C.B. Heinemann – Non-Fiction


A graduate of the University of Maryland, my articles and stories have appeared in The Washington Post, Boston Globe, Philadelphia Inquirer, Fate, Danse Macabre, Storyteller, One Million Stories, Inside Outside Literary & Travel Magazine, Spilt Infinitive, Whistling Shade, Whistling Fire, Storyteller, The Battered Suitcase and Danse Macabre.

A Party North of Baltimore 

She wrote letters to me on heliotrope paper with line drawings of horses in the margins, and they always smelled of sandalwood.  I never failed to recognize those large, rounded letters that thankfully never featured the dreaded circle—or worse yet, a heart–over the “i.”  After her greeting, which was usually a wry commentary on my last letter, there was a bit about what she imagined I was doing, a section of news and gossip from her school, complaints or anecdotes about friends and teachers, her hopes for the immediate future, and an effusively affectionate close.  Each letter was a package far more revealing than she could have guessed.  No text message or email could be as sensual and electric as a letter like that.
Liz was a girl I met at the beach when I was seventeen, and with her wavy walnut hair, sly smile, and dark eyes she was impossible to forget.  The brief time we spent together jolted us both with its hormonally charged atmosphere, and we began an intriguing correspondence that left no doubt in my mind that she would welcome a visit to the private school her parents dumped her into.  One night in late January I found myself with the time and the money to get there.
I played in a country-rock band that didn’t get many gigs.  Most were in coffeehouses where we’d play for a few dollars.  Dave, our bassist, was always trying to scare up work for us, and one time he landed us a peach—playing the national anthem at a regional martial arts championship for a hundred dollars each.
As we rehearsed our version of the Star Spangled Banner, we felt that it needed a special something to give people their money’s worth.  We put together a country-rock version and, after some deliberations, agreed that tacking on “The Caissons Go Rolling Along” followed by an injection of the Looney Tunes theme would add fizz to the solemnities.
When the night of the martial arts championships finally arrived, the hall was jammed with fans, and as the crowd swelled we waited in our corner for the signal to begin.  At last a voice echoed on a squeak of feedback over the PA system—“Ladies and gentlemen, please rise for our national anthem.”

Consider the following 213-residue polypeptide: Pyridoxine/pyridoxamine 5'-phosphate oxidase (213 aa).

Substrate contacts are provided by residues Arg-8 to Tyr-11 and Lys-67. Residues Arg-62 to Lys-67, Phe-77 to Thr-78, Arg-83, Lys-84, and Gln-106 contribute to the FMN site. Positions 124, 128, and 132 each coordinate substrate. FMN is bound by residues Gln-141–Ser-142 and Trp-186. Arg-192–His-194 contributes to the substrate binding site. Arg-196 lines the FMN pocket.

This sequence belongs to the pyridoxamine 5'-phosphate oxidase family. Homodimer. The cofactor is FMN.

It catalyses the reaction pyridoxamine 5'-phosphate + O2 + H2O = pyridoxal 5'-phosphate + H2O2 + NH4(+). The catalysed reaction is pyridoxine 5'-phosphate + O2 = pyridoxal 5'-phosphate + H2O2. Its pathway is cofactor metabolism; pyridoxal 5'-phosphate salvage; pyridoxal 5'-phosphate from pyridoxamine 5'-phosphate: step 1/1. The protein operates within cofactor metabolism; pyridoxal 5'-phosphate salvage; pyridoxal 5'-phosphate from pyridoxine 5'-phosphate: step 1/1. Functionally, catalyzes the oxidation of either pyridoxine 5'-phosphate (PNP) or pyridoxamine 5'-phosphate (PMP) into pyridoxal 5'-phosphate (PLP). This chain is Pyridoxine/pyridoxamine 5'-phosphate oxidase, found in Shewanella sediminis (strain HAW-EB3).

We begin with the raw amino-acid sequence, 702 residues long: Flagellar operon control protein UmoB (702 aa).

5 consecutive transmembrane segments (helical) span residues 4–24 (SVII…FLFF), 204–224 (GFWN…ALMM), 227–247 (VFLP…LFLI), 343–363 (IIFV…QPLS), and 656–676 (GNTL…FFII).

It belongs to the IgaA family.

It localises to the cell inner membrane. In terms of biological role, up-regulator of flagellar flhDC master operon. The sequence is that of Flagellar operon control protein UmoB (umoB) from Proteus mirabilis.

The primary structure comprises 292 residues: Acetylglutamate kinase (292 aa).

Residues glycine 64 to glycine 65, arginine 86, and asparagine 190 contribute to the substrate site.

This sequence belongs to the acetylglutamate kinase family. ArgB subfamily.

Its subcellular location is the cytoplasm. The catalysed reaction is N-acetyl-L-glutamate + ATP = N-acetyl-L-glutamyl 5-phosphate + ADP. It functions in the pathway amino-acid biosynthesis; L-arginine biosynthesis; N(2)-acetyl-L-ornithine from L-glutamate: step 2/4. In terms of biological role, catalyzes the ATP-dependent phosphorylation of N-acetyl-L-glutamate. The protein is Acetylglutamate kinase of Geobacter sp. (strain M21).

Silence dropped over the crowd like a karate chop.  Our tongue-in-cheek dressing up of the national anthem suddenly didn’t seem like such a clever idea after all.  With trepidation bordering on despair, I counted out the cadence.  The pedal steel guitar swirled and whined, the drums and bass pounded, and the guitar was a wall of distortion.  We had no choice but to press on while the crowd stood stoically through the ordeal.  When we lurched willy-nilly into our surprise ending, they continued to maintain their patriotic stance.  Even during the Looney Tunes I only noticed a few jaws grinding.  They were a tough bunch.
The organizer paid us and hurried us out into the windy parking lot.  We were at large in the great big world with a hundred bucks each in our pockets.  After Dave drove us to my house, Mark, the guitarist, and I felt restless.  The night was young, my parents were out of town, and we didn’t have school for the next few days.  Surely the world held some adventure for us.  “Hey,” I said.  “Why don’t we go up and visit Liz in Massachusetts?”
Mark said he was game for anything.  The trip would take all night, and the fact that we had no transportation almost slammed my idea shut.  Hitchhiking in the dead of winter was out of the question.
However, Dave, our bass player, not only had a car—which was why he ended
up taking all our equipment home–but he was the kind of person who could be coaxed into anything with a little persistence.  We walked to his house, circled around to the back basement window, and peered in to see Dave sitting with a bowl of popcorn watching television.  I tapped on the glass and he leapt up to open it.  “What the are you guys doing here?  My parents are asleep and I’m watching ‘Revenge of the Swamp Creatures.’”
“Forget that, man,” said Mark.  “We got invited to a big party just north of Baltimore, but we need a ride.  It’s gonna be great, all night, with loads of bands and chicks and everything.”
“But I wanted to see ‘Revenge of the Swamp Creatures,’ and I’m really tired.”
The use of the past tense on the word “wanted” let me know we had him.  “Come on, man, they’ll show it again.  But this party is once in a lifetime.  You took in the equipment, right?  So you can sleep on the way up and I’ll drive.  We’ll wake you when we get there.”
After some groaning and eye-rolling, Dave grabbed his coat, keys, and wallet and crawled out the window to join us.  “This better be good if I’m missing ‘Revenge of the Swamp Creatures.’”  Mark and I slapped five with our eyes.
By the time we got on Interstate 95, Dave was already snoring in the back.  When he finally roused himself with a snort, dawn was beginning to flush the New York City skyline.  He sat up and banged his head on the inside light.  “Where are we?  Where’s this party?  Oh my God, are we in New York?”